The uprising that began Feb. 15 has swept over nearly the entire eastern half of the country, breaking cities there out of his regime's hold. Qaddafi and his backers continue to hold the capital Tripoli and have threatened to put down protests aggressively.

There have been reports that Qaddafi's government forces have been firing indiscriminately on peaceful protesters and that as many as 1,000 people have died.

The day was consumed mainly with haggling behind closed doors over language that would refer Libya's violent crackdown on protesters to the ICC at the Hague.

All 15 nations on the council ultimately approved referring the case to the permanent war crimes tribunal.

Council members did not consider imposing a no-fly zone over Libya, and no U.N.-sanctioned military action was planned. NATO also has ruled out any intervention in Libya.

The Libyan mission to the U.N., run by diplomats who have renounced Qaddafi, told the council in a letter that it supported measures "to hold to account those responsible for the armed attacks against the Libyan civilians, including through the International Criminal Court."

The letter was signed by Ambassador Mohamed Shalgham, a former longtime Qaddafi supporter who had a dramatic change of heart after the crackdown worsened. Shalgham pleaded with the council on Friday to move quickly to halt the bloodshed in his country.

Earlier Saturday, in Ankara, Turkey's Erdogan urged the council not to impose sanctions, warning that the Libyan people, not Qaddafi's government, would suffer most.

Also Saturday, U.S. President Barack Obama said in a telephone conversation with German Chancellor Angela Merkel that Qaddafi needs to do what's right for his country by "leaving now."

The White House on Friday announced sweeping new sanctions and temporarily abandoned its embassy in Tripoli as a final flight carrying American citizens left the embattled capital. The U.S. put an immediate freeze on all assets of the Libyan government held in American banks and other U.S. institutions. The sanctions also freeze assets held by Qaddafi and four of his children.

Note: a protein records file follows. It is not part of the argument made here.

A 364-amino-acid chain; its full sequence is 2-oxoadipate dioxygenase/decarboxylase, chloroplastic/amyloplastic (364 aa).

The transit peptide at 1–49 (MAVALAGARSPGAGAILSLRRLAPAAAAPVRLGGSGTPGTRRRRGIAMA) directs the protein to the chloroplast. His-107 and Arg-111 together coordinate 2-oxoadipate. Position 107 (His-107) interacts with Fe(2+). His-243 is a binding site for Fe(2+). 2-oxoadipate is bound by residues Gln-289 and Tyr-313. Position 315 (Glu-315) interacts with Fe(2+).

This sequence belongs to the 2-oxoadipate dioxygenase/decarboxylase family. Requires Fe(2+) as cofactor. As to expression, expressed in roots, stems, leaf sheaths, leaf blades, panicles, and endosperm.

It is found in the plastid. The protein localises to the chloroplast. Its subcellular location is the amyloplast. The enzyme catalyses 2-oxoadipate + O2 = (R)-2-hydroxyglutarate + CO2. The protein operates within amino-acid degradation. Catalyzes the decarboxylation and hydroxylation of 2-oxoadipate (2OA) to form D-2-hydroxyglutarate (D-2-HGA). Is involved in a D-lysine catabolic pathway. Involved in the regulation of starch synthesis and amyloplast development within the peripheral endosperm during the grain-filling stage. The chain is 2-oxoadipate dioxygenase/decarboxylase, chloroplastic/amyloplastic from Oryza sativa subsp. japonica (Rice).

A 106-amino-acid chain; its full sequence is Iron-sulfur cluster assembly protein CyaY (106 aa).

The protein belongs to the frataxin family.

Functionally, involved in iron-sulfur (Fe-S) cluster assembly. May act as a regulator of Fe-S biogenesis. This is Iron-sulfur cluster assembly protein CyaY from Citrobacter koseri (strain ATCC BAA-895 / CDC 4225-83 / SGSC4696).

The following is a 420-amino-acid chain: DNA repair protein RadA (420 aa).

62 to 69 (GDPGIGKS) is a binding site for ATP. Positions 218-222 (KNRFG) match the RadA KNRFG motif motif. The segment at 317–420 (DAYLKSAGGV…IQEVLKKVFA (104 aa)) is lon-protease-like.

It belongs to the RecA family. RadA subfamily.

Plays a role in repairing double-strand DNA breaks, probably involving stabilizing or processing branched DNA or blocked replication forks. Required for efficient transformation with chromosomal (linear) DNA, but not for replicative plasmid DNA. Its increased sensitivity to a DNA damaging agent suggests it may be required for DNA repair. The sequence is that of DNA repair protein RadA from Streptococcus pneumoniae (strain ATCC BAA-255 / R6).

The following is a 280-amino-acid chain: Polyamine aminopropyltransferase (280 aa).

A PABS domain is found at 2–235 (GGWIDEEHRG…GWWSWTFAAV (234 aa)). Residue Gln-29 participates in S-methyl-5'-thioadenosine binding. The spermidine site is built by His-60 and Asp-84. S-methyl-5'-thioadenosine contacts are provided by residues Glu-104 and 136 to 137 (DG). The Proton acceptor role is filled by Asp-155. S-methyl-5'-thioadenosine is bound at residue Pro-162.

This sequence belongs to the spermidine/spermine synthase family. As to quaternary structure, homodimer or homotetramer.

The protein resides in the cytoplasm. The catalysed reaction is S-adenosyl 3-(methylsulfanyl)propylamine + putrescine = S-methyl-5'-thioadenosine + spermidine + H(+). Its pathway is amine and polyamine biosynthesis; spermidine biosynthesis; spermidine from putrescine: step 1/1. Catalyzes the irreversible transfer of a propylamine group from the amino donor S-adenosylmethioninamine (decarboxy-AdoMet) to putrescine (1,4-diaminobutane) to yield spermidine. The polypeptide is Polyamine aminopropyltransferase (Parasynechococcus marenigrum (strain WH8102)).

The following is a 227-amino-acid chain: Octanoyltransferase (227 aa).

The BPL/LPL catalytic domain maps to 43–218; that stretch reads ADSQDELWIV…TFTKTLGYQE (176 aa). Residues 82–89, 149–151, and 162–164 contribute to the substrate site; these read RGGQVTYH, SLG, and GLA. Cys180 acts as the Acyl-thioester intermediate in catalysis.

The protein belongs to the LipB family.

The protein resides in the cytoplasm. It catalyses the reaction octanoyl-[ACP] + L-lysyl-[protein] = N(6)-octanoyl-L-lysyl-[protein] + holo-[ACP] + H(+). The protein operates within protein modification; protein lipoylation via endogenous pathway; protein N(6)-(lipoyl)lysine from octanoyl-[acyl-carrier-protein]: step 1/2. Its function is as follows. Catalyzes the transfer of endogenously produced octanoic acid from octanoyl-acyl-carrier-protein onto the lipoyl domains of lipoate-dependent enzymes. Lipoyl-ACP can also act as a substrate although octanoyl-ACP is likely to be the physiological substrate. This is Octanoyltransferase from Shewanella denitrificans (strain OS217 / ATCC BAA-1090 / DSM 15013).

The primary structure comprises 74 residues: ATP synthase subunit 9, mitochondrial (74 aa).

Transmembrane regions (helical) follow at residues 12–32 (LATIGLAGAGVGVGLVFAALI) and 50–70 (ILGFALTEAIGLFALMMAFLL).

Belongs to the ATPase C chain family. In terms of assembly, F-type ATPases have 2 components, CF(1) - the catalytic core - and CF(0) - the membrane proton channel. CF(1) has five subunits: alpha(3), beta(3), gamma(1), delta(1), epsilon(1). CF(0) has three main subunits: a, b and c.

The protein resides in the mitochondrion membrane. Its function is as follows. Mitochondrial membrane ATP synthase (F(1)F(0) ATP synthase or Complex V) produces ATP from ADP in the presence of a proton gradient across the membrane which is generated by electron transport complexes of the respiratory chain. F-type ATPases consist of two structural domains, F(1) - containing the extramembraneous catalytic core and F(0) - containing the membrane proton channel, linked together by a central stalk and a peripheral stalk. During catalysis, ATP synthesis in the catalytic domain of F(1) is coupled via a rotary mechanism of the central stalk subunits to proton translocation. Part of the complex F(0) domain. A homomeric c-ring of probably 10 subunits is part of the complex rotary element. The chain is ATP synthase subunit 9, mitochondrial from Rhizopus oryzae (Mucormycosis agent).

Britain and Canada, meanwhile, temporarily suspended operations at their embassies in Tripoli and evacuated their diplomatic staff.

Qaddafi is no stranger to international isolation.

U.N. sanctions were slapped on his country after suspected Libyan agents planted a bomb that blew up Pan Am Flight 103 over the Scottish town of Lockerbie in 1988, killing 270 people, mostly Americans.

Libya accepted responsibility for the bombing in 2003 and pledged to end efforts to develop weapons of mass destruction. The U.S. and Libya in 2009 exchanged ambassadors for the first time in 35 years, after Libya paid about $2.7 billion in compensation to the families of the Lockerbie victims.

In Geneva on Friday, the U.N. Human Rights Council called for an investigation into possible crimes against humanity in Libya and recommended Libya's suspension from membership of the world body's top human rights body.